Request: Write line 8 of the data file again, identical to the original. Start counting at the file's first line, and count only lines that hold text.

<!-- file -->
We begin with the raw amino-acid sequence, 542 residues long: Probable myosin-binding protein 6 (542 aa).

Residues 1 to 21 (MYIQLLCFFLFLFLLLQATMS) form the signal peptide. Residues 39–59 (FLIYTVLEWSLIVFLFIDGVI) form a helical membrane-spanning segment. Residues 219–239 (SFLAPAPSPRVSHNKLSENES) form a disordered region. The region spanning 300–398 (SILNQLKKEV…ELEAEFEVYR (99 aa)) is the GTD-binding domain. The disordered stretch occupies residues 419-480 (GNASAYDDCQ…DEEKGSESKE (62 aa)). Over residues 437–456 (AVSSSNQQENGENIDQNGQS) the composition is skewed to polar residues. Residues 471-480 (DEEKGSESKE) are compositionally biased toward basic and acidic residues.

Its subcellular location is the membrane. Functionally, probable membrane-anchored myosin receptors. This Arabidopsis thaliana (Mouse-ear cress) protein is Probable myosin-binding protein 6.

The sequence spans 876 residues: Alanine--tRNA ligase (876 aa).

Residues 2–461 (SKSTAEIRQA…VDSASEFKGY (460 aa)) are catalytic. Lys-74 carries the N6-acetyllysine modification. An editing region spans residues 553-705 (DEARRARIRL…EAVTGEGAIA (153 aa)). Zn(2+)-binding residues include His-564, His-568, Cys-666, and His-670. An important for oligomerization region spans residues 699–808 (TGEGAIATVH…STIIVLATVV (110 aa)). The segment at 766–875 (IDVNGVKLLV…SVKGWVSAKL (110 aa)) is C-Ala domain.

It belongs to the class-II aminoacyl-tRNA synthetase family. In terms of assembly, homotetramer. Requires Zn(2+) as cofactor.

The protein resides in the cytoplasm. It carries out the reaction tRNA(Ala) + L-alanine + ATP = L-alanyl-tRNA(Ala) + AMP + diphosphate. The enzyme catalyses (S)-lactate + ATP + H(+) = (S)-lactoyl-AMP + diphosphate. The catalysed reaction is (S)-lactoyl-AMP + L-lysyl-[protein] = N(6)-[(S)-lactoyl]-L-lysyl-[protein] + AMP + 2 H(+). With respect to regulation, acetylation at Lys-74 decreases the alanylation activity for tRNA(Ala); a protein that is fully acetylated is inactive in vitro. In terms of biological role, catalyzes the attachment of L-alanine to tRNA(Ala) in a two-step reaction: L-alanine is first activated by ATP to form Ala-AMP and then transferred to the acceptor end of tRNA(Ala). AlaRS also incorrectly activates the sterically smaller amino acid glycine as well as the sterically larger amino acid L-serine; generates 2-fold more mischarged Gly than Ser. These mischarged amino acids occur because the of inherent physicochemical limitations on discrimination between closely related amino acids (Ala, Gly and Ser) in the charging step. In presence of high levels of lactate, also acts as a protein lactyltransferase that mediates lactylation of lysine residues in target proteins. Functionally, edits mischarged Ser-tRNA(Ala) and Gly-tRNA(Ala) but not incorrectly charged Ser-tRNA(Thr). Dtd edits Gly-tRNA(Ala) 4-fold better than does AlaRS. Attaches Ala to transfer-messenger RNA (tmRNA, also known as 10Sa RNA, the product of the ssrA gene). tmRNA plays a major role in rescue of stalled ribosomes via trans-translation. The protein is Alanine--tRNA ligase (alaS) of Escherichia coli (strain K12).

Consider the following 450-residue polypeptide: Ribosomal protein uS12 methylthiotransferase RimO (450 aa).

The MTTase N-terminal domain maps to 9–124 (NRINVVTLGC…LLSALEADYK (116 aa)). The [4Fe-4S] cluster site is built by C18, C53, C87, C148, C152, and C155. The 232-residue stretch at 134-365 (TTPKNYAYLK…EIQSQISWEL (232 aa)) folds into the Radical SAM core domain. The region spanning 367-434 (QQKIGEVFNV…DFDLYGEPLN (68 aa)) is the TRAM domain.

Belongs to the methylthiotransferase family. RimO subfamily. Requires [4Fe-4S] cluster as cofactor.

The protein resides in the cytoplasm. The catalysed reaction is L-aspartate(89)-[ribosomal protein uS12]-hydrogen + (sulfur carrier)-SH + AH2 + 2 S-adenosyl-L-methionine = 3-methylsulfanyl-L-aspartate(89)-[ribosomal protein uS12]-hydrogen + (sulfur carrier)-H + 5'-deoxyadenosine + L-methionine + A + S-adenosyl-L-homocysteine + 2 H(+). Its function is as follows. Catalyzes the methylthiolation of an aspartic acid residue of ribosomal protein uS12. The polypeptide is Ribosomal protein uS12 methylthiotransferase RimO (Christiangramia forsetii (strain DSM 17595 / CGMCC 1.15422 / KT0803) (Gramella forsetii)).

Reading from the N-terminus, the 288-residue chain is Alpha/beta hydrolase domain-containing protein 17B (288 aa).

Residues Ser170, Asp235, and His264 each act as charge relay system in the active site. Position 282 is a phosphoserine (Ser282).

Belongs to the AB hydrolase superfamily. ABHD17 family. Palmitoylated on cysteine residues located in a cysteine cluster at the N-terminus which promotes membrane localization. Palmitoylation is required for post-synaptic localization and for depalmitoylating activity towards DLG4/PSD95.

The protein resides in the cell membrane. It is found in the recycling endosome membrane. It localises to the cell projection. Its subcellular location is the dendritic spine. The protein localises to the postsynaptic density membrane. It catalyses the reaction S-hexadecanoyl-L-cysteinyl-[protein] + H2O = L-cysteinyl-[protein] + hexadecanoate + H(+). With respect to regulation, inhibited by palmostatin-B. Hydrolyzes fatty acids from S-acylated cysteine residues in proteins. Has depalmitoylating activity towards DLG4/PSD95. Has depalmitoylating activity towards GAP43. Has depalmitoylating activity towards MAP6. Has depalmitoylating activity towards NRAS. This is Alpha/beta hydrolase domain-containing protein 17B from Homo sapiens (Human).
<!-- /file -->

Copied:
Consider the following 450-residue polypeptide: Ribosomal protein uS12 methylthiotransferase RimO (450 aa).